You can count on two things in January: an ugly, post-holidays credit card bill in your mailbox and sightings of people dressed in Statue of Liberty costumes dancing on city corners waving signs.
These folks work for Liberty Tax Service, the third largest tax preparation company in the market. And they are cheerful. I mean, really cheerful and super high energy. They're smiling, waving, dancing around. Aren't they cold? Aren't they resentful of a seasonal job that requires them to wear a velvety, turquoise robe and crown to work?
Earlier today, I stopped at Locust and Holton Streets and chatted with Victory Green, a 42-year-old working the job for a second tax season. I asked him the questions I have wondered for dozens of tax seasons now.
OnMilwaukee.com: How long are your shifts?
Victory Green: Four hours.
OMC: How much do you get paid?
VG: $7.50 an hour.
OMC: Do you ever get cold out here?
VG: Not if I dress right. (He has a sweatshirt and a winter coat on under the costume).
OMC: Does your employer tell you to dance around?
VG: Yes, it's part of the job.
OMC: Does it work?
VG: It works. You get a lot of waves, horns, people bust smiles. I like to see people smile.
OMC: Do people yell stuff out their windows at you?
VG: I've gotten some middle fingers and once in a blue moon you get something really un-nice.
OMC: Do you like this job?
VG: It's all in how you look at it. And it beats nothing.
the person is out there because they want to get paid.
if they miss a day due to poor weather they don't get paid.
The fact that they put those people out there in even the worst conditions really turns me off to trying them. Its one thing to do it during normal winter temps (20's) but to see them out in freezing rain, subzero temps and blizzard conditions, i feel bad for the poor guys, and i dislike that the company puts them out there.
2 comments about this article.
Post your comment/review now
Disclaimer: Please note that Facebook comments are posted through Facebook and cannot be approved, edited or declined by OnMilwaukee.com. The opinions expressed in Facebook comments do not necessarily reflect those of OnMilwaukee.com or its staff.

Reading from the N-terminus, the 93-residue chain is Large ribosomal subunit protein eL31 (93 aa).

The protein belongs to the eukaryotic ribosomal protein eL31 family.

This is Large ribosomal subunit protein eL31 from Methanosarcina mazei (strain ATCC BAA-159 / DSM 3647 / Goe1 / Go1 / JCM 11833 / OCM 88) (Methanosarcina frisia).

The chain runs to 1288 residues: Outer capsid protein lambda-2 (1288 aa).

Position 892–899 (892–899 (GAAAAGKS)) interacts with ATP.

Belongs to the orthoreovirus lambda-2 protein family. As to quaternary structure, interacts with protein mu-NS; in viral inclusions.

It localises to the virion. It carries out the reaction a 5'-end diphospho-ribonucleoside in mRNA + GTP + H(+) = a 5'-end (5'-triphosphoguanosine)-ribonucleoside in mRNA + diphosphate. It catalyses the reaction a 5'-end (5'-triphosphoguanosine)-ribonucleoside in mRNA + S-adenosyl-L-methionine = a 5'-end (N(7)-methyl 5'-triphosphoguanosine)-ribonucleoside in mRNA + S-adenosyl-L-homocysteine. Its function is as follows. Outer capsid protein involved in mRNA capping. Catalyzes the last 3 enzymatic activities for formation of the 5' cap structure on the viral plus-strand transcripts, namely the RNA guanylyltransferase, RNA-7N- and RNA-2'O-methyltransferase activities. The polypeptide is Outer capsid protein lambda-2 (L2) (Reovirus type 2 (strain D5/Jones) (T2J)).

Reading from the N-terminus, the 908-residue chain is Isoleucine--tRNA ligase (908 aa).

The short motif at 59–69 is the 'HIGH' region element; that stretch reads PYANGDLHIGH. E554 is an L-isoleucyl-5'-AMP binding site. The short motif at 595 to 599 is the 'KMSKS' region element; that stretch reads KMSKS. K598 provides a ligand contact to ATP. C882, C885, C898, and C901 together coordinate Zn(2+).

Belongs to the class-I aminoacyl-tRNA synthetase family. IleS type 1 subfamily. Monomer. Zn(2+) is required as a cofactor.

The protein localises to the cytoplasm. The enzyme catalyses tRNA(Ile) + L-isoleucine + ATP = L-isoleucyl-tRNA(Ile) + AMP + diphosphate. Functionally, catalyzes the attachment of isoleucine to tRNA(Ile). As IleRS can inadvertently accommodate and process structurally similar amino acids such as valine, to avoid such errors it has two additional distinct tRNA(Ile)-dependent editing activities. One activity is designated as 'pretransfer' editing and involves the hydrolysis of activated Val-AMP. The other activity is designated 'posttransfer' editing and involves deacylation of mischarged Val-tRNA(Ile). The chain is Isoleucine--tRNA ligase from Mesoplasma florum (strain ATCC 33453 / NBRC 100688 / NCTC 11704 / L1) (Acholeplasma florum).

Recent Articles & Blogs by Molly Snyder
Published May 23, 2015
Nick Ramsey is the poet laureate of Racine. Yes, Racine has a poet laureate, and Ramsey was nominated and later appointed to the two-year position in October 2013. Ramsey will read from his new chapbook, "Rhymes & Rambles," on Saturday, May 30 at Wilson's Coffee & Tea in, aptly, Racine.
Published May 21, 2015
Anyone who's traveled from General Mitchell International Airport in the past few years has most likely noticed the "Recombobulation Area" signs that hang just beyond the security checkpoints. Is "recombobulation" even a word?
Published May 20, 2015
This year, PrideFest, which takes place June 5-7, will feature three bathrooms labeled "gender-neutral" to ensure comfort and inclusiveness.
Published May 18, 2015
Fixture Pizza Pub is opening soon in Walker's Point at 625 S. 2nd St. in the former Boom / The Room space.
Published May 16, 2015
The Memorial Weekend Classic returns to Great Lakes Dragaway in Union Grove next weekend. The event will include the standard races as well as a free kids' carnival called "Leroy Butler Day at the Races" on Sunday. The carnival takes place from 1 to 5 p.m. and Butler will be there promoting his anti-bullying campaign.
Published May 15, 2015
Milwaukee is - and has always been - a town with many olfactory offerings. Here are six strong ones.
Published May 13, 2015
Cafe at the Plaza, 1007 N. Cass St., reopened today after being closed for renovations since March 30.
Published May 13, 2015
Kelsey Miller has exactly one month of bartending under her proverbial belt, but she already digs it. And she can mix a mean Old Fashioned.
Published May 10, 2015
The first-ever Brewtown Rumble, a free motorocycle and music festival, takes place Sunday, May 17 from 11 a.m. to 5 p.m. at Best Place, 901 W. Juneau Ave., and the surrounding streets. Everyone is welcome.
Published May 9, 2015
Rob Wagner speaks the truth when he says everyone is affected by cancer in some way, shape or form. Wagner, who lost his grandfather and his stepfather to cancer, found out he had a rare form of childhood bone cancer in 2007. He is now seven years in remission and has helped to raise $100,000 through an annual event. And, this is just the beginning.